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By Martin Hegelund, Ageras Group

Consumers may be able to browse the aisles of brick-and-mortar businesses the way they could not do at the height of the pandemic, but that doesn’t mean e-commerce is going into a slump. In fact, it’s the opposite. Businesses and consumers alike have grown used to buying anything they want—and paying for it however they want—online. This is a trend that won’t reverse any time soon.

Embedded finance programs—or financial services offered alongside non-financial products and services—are becoming increasingly important in digital commerce. These programs accounted for nearly 5 percent of all financial transactions in the U.S. last year, to the tune of $2.6 trillion, with that figure expected to exceed $7 trillion by 2026, according to research from Bain & Co.

The growth of embedded finance is largely due to businesses of all kinds rushing to keep up with customer expectations and the various barriers-to-entry falling away. Businesses want to tap customers who don’t have bank accounts, and those who do but prefer not to perform every financial transaction through their bank. And the cost of integrating embedded finance with existing technology stacks has come down dramatically along with the time it takes to roll out services to the public or other businesses.

It all adds up to a steep growth curve for embedded finance that might not reach a plateau for years. So with this in mind, what’s next for embedded finance?

The Landscape

Embedded fintech is ultimately all about transferring and storing money. For this reason, its original home was in online marketplaces and business administration software. But new applications and use cases arise frequently. Here is a look at where this technology is adding value today, and the drivers that will help it to spread in the years ahead:

Payments: Embedded finance programs have been reducing the friction that has long plagued online commerce, including the difficulty of cross-border transactions and the fees that major credit card companies charge buyers and sellers. When it comes to B2B use cases, international procurement and trade will open up new possibilities for embedded finance. In some cases, the seller will have negative working capital as they have to produce the goods. In other cases, a buyer will need to finance a large purchase. There are also issues in procurement and trade surrounding escrow, currency fluctuations, insurance and international transfer of money. A variety of industry incumbents and FinTech startups are aiming to create products and services to help with these matters – and embedded finance will have a major role to play.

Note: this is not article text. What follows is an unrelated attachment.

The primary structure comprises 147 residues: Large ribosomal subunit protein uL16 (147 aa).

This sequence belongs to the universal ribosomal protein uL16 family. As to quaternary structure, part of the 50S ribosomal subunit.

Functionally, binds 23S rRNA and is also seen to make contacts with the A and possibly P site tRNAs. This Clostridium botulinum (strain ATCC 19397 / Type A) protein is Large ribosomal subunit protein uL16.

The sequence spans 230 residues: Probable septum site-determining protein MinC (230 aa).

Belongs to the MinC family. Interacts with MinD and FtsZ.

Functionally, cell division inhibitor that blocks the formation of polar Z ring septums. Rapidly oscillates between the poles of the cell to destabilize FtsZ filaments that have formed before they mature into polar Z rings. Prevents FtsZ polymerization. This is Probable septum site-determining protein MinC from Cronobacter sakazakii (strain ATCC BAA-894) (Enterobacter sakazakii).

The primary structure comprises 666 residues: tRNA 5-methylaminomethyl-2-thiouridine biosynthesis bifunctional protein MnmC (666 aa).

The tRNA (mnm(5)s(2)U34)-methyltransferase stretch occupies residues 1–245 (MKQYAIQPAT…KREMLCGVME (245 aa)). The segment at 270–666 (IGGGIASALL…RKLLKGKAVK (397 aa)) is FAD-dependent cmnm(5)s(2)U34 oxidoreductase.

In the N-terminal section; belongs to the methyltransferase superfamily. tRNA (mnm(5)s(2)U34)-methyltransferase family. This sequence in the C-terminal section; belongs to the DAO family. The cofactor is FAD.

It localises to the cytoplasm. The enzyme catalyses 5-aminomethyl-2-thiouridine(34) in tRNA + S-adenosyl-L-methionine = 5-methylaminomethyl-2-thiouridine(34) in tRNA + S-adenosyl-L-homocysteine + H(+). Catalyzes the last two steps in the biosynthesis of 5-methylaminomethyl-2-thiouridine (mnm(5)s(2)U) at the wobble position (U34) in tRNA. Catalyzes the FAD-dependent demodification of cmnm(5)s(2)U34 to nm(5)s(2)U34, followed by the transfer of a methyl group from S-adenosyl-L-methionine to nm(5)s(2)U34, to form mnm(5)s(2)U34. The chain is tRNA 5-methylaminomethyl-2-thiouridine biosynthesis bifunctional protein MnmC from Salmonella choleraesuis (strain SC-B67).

Lending: Buy-Now-Pay-Later, which combines aspects of both payments and lending, is a newer model that has taken online commerce by storm. Globally, these transactions are projected to increase by more than $450 billion by 2026. This follows the 400% growth BNPL saw from 2019 to 2021. Although regulators may be taking a closer look at BNPL programs, consumers have been increasingly using them as inflation rises. The spread of BNPL means the further spread of embedded finance.

Data harvesting: An additional use case for embedded finance that is gaining steam are platforms that use a customer’s financial data to deliver a service. For example, some sites want to calculate a consumer’s potential savings if they finance a certain product or service. Other sites use credit scoring or credit verification, which enables the customer to utilize their own financial data for specific purposes.

Cross-over: Sometimes a vendor embeds regtech or InsurTech tools, which deliver features adjacent to FinTech. Cross-over use cases will be another driver of embedded finance systems.

Embedded finance as a category can be expected to thrive because businesses of all kinds are looking to tie up less cash in their day-to-day operations. Embedded finance offers companies certainty about when money is coming in from customers, and more flexibility regarding the money they pay out.

Many companies are integrating with BNPL providers and other financial technologies to give their business—and their customers—the kind of flexibility that legacy financial institutions do not. They are finding that new financial technologies, including the embedded kind, are increasing sales, often while lowering transaction costs at the same time.

Future innovation will largely be driven by businesses looking to simplify the transactions they do with other businesses. But even if B2B use cases are the leading edge for innovation, it is consumers who will ultimately benefit.


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